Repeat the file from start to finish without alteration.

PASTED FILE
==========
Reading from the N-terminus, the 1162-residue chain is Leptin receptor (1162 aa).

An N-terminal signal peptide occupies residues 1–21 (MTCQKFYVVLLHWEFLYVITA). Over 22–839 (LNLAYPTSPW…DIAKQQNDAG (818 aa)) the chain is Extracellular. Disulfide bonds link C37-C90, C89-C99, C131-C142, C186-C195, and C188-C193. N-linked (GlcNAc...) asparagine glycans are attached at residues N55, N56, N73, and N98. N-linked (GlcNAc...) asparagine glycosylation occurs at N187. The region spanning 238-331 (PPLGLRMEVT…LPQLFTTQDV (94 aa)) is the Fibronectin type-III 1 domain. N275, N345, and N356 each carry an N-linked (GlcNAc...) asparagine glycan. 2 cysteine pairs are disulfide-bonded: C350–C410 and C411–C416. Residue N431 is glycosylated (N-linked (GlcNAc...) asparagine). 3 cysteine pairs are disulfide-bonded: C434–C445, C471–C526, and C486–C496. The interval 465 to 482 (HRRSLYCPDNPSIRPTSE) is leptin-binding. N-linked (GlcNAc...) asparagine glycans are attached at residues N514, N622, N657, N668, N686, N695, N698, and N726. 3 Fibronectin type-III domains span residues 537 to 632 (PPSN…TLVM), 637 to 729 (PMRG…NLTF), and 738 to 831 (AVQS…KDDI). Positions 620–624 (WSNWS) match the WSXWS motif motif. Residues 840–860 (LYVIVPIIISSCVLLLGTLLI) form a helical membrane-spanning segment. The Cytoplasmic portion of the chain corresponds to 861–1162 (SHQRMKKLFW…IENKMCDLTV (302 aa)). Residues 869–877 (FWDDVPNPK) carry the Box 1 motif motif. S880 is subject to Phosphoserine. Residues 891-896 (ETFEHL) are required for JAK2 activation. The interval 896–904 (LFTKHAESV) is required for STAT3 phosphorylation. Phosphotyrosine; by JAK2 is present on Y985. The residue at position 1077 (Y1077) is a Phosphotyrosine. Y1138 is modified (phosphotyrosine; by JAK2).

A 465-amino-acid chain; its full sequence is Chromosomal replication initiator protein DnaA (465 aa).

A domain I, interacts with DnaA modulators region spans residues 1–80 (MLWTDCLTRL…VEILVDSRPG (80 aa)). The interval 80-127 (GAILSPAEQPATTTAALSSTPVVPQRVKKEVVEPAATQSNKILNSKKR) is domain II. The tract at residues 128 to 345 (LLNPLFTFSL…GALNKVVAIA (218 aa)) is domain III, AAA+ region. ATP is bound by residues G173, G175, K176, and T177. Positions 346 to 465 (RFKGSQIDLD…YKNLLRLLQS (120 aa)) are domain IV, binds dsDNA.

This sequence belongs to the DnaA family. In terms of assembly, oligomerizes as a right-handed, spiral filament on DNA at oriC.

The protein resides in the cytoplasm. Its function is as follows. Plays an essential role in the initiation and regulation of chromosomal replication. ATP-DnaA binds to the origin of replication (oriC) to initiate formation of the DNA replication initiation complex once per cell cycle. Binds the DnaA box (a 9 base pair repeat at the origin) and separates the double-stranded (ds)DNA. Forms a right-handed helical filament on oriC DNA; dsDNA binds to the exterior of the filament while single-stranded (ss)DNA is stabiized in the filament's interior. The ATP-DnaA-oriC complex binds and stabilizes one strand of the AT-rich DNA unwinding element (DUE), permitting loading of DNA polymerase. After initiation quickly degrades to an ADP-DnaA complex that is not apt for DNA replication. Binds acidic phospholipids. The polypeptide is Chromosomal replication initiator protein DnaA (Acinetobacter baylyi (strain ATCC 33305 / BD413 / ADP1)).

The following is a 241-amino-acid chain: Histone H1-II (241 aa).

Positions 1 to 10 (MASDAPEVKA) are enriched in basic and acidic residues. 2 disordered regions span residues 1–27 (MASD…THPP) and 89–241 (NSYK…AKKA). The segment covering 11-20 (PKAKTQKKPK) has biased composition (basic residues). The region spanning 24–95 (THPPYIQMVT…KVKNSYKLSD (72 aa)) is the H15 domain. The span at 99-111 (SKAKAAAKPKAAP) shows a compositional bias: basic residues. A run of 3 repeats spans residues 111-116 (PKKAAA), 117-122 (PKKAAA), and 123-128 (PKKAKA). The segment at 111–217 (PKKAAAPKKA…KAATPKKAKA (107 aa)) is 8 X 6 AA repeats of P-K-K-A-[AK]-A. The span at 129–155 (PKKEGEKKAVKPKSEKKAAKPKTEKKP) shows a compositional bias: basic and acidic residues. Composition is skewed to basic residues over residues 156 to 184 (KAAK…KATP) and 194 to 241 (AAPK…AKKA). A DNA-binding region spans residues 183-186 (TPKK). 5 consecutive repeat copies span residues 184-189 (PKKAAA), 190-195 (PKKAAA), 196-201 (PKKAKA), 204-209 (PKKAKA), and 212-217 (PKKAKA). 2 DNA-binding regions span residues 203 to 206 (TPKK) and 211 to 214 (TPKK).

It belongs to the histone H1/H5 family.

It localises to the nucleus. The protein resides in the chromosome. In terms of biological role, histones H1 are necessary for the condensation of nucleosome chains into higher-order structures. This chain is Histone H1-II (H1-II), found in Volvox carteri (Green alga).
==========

Reading from the N-terminus, the 1162-residue chain is Leptin receptor (1162 aa).

An N-terminal signal peptide occupies residues 1–21 (MTCQKFYVVLLHWEFLYVITA). Over 22–839 (LNLAYPTSPW…DIAKQQNDAG (818 aa)) the chain is Extracellular. Disulfide bonds link C37-C90, C89-C99, C131-C142, C186-C195, and C188-C193. N-linked (GlcNAc...) asparagine glycans are attached at residues N55, N56, N73, and N98. N-linked (GlcNAc...) asparagine glycosylation occurs at N187. The region spanning 238-331 (PPLGLRMEVT…LPQLFTTQDV (94 aa)) is the Fibronectin type-III 1 domain. N275, N345, and N356 each carry an N-linked (GlcNAc...) asparagine glycan. 2 cysteine pairs are disulfide-bonded: C350–C410 and C411–C416. Residue N431 is glycosylated (N-linked (GlcNAc...) asparagine). 3 cysteine pairs are disulfide-bonded: C434–C445, C471–C526, and C486–C496. The interval 465 to 482 (HRRSLYCPDNPSIRPTSE) is leptin-binding. N-linked (GlcNAc...) asparagine glycans are attached at residues N514, N622, N657, N668, N686, N695, N698, and N726. 3 Fibronectin type-III domains span residues 537 to 632 (PPSN…TLVM), 637 to 729 (PMRG…NLTF), and 738 to 831 (AVQS…KDDI). Positions 620–624 (WSNWS) match the WSXWS motif motif. Residues 840–860 (LYVIVPIIISSCVLLLGTLLI) form a helical membrane-spanning segment. The Cytoplasmic portion of the chain corresponds to 861–1162 (SHQRMKKLFW…IENKMCDLTV (302 aa)). Residues 869–877 (FWDDVPNPK) carry the Box 1 motif motif. S880 is subject to Phosphoserine. Residues 891-896 (ETFEHL) are required for JAK2 activation. The interval 896–904 (LFTKHAESV) is required for STAT3 phosphorylation. Phosphotyrosine; by JAK2 is present on Y985. The residue at position 1077 (Y1077) is a Phosphotyrosine. Y1138 is modified (phosphotyrosine; by JAK2).

A 465-amino-acid chain; its full sequence is Chromosomal replication initiator protein DnaA (465 aa).

A domain I, interacts with DnaA modulators region spans residues 1–80 (MLWTDCLTRL…VEILVDSRPG (80 aa)). The interval 80-127 (GAILSPAEQPATTTAALSSTPVVPQRVKKEVVEPAATQSNKILNSKKR) is domain II. The tract at residues 128 to 345 (LLNPLFTFSL…GALNKVVAIA (218 aa)) is domain III, AAA+ region. ATP is bound by residues G173, G175, K176, and T177. Positions 346 to 465 (RFKGSQIDLD…YKNLLRLLQS (120 aa)) are domain IV, binds dsDNA.

This sequence belongs to the DnaA family. In terms of assembly, oligomerizes as a right-handed, spiral filament on DNA at oriC.

The protein resides in the cytoplasm. Its function is as follows. Plays an essential role in the initiation and regulation of chromosomal replication. ATP-DnaA binds to the origin of replication (oriC) to initiate formation of the DNA replication initiation complex once per cell cycle. Binds the DnaA box (a 9 base pair repeat at the origin) and separates the double-stranded (ds)DNA. Forms a right-handed helical filament on oriC DNA; dsDNA binds to the exterior of the filament while single-stranded (ss)DNA is stabiized in the filament's interior. The ATP-DnaA-oriC complex binds and stabilizes one strand of the AT-rich DNA unwinding element (DUE), permitting loading of DNA polymerase. After initiation quickly degrades to an ADP-DnaA complex that is not apt for DNA replication. Binds acidic phospholipids. The polypeptide is Chromosomal replication initiator protein DnaA (Acinetobacter baylyi (strain ATCC 33305 / BD413 / ADP1)).

The following is a 241-amino-acid chain: Histone H1-II (241 aa).

Positions 1 to 10 (MASDAPEVKA) are enriched in basic and acidic residues. 2 disordered regions span residues 1–27 (MASD…THPP) and 89–241 (NSYK…AKKA). The segment covering 11-20 (PKAKTQKKPK) has biased composition (basic residues). The region spanning 24–95 (THPPYIQMVT…KVKNSYKLSD (72 aa)) is the H15 domain. The span at 99-111 (SKAKAAAKPKAAP) shows a compositional bias: basic residues. A run of 3 repeats spans residues 111-116 (PKKAAA), 117-122 (PKKAAA), and 123-128 (PKKAKA). The segment at 111–217 (PKKAAAPKKA…KAATPKKAKA (107 aa)) is 8 X 6 AA repeats of P-K-K-A-[AK]-A. The span at 129–155 (PKKEGEKKAVKPKSEKKAAKPKTEKKP) shows a compositional bias: basic and acidic residues. Composition is skewed to basic residues over residues 156 to 184 (KAAK…KATP) and 194 to 241 (AAPK…AKKA). A DNA-binding region spans residues 183-186 (TPKK). 5 consecutive repeat copies span residues 184-189 (PKKAAA), 190-195 (PKKAAA), 196-201 (PKKAKA), 204-209 (PKKAKA), and 212-217 (PKKAKA). 2 DNA-binding regions span residues 203 to 206 (TPKK) and 211 to 214 (TPKK).

It belongs to the histone H1/H5 family.

It localises to the nucleus. The protein resides in the chromosome. In terms of biological role, histones H1 are necessary for the condensation of nucleosome chains into higher-order structures. This chain is Histone H1-II (H1-II), found in Volvox carteri (Green alga).